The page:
Yes, yesterday was a truly marvellous day - moreso for some than for others, but I'll come to that later.
John and I drove into London from Gloucester, and by some miracle arrived at the Barbican car park without losing our way once. We made our way to Camden Town by tube, and had time to wander round the market and soak up some of the atmosphere there before heading off to the Green Note Cafe, where many old friends were already gathered though it was still before 12 o'clock. Thanks to Padma and Diane for finding such an excellent venue. We took the whole place over for the afternoon, and the food was as good as the company
Soon after we arrived, Pete sneaked onto the stage hoping nobody would notice and began an excellent set of Cohen tunes. He played the first few straight off without a break, and then got very embarrassed when he finally paused for breath and we all applauded. You really don't need to be so bashful, Pete, you're good!
Unfortunately, we had to leave before the end of Pete's set, as we had timed entry tickets to visit the travelling exhibition of the Terracotta Warriors from the tomb of the first chinese Emperor. Yes - that's right. We left! We missed meeting Leonard Cohen in order to see a load of clay statues!
Brief pause while I regain my composure
We rejoined the others (the lucky b....s) at the Barbican in time for the pre-show talk. This was billed as Philip Glass and Leonard Cohen in conversation, and I was not sure whether that meant in conversation with each other or with the audience. In the event, it was neither, or both, depending on how you looked at it. There was a journalist (whose name I unfortunately didn't catch) who acted as a sort of interviewer/facilitator and did an excellent job. I have since learned from a posting by richardrj on anothe thread that his name was John L Walters. The three of them arrived on stage to a standing ovation. I bet that doesn't happen often at pre-show talks! I wonder if Leonard knew that most of it was for him. I hope he did. He was wearing a silver-grey suit with a paler shirt and no tie, and he sat for almost the whole time with his hands clasped between his knees, reminding me of nothing so much as an errant schoolboy called to the headmaster's study.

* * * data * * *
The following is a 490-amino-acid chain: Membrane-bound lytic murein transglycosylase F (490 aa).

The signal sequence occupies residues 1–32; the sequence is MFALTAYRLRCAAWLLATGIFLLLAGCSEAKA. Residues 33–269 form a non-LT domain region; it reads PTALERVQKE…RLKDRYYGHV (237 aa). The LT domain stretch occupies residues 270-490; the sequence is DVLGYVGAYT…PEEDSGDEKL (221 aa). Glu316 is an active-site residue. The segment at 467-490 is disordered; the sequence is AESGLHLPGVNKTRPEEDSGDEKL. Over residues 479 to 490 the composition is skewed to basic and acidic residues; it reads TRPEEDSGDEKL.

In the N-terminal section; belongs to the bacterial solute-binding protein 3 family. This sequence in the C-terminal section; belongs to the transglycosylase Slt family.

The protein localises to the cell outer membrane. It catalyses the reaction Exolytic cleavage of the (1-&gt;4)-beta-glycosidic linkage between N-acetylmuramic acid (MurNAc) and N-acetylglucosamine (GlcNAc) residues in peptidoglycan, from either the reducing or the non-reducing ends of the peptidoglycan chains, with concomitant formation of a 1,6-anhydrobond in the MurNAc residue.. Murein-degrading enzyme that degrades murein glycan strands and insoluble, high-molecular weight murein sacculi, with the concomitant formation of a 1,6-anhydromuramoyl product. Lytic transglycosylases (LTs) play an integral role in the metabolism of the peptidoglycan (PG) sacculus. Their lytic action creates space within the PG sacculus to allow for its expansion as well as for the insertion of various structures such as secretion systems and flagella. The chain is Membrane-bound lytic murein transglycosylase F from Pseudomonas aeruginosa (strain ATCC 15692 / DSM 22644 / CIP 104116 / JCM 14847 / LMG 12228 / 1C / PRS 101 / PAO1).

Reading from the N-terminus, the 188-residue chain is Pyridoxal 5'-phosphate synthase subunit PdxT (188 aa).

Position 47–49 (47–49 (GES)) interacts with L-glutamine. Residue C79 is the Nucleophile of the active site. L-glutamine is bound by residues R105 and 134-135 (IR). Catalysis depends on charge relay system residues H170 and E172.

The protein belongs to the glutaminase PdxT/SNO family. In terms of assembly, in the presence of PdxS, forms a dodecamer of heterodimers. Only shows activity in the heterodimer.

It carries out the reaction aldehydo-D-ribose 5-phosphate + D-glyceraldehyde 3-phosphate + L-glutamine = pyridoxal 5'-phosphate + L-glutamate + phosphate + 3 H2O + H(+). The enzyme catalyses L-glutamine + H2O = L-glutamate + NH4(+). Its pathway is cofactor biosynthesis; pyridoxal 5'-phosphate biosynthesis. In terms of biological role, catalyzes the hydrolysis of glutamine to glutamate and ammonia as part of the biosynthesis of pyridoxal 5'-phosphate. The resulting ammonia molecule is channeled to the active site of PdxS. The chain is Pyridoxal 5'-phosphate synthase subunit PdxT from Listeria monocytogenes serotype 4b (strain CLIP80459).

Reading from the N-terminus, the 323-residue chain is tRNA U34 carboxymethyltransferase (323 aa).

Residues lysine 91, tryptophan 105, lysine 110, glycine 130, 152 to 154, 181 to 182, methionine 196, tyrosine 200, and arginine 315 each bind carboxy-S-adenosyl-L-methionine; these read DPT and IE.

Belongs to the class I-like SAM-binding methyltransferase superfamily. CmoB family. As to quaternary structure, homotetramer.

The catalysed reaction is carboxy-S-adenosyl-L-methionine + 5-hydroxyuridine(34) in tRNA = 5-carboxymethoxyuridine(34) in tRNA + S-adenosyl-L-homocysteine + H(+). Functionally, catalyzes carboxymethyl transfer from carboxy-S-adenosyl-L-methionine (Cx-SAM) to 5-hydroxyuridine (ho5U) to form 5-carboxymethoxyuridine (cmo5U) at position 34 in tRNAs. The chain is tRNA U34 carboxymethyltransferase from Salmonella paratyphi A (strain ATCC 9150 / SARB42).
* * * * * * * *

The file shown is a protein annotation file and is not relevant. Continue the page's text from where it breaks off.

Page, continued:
John Walters asked intelligent questions that allowed Philip and Leonard to talk about the genesis of the piece then invited questions from the floor. I felt rather sorry for Philip Glass then. All the questions except one were for Leonard, and he fielded them with his usual blend of wit and charm, though after several questions had been posed in the evident belief that he was now a Bhuddist he did state quite categorically that he is not interested in bhuddism per se, that he only became a monk in order to be close to Roshi on appropriate terms, and that he already has a perfectly good religion thank you very much. (There were a couple of empty seats in front of us for the actual performance. I hope he didn't offend anyone, but if he did, I would think it was their problem rather than his.) Let me see, what else can I remember? I know he said he hoped to be touring next year, but then, he said that last year too. He was asked to recite 'A Thousand Kisses Deep' and obliged with three or four verses to great applause (he said he wouldn't subject us to the full 80 verses). It transpired that as part of the creation process for this work, Leonard had recorded the whole of the Book of Longing onto 4 CDs so that Philip could pick the bits he wanted for the performance at his leisure. One questioner asked if there was any chance that these could be made available commercially, and Leonard quipped "yes, if Philip will provide an arpeggioed background". He probably meant this as a polite "no", but I wonder if he could be persuaded to change his mind? Judging by the audience reaction, there would be a ready market for them. They also mentioned that they have already been discussing the possibility of setting parts of Beautiful Losers to music. We probably shouldn't hold our breath, as the current project was six years in gestation, but it's a mouthwatering prospect for the future. At one point Philip mentioned having had a bad review in London, and Leonard countered with the terrible review he got after the Isle of Wight festival, when one person wrote that "Leonard Cohen is a boring old drone, and should go the f... back to Canada where he belongs." This was met with embarrassed titters from the audience, who would have loved to show their solidarity with Leonard, but what could we do? Applause is generally taken as agreement! John Walters, bless him, came to our rescue by commenting that this must have been an all time low for british journalism, and this we could (and did) cheer vociferously. The discussion ended all too soon, and the trio left the stage, again to a standing ovation.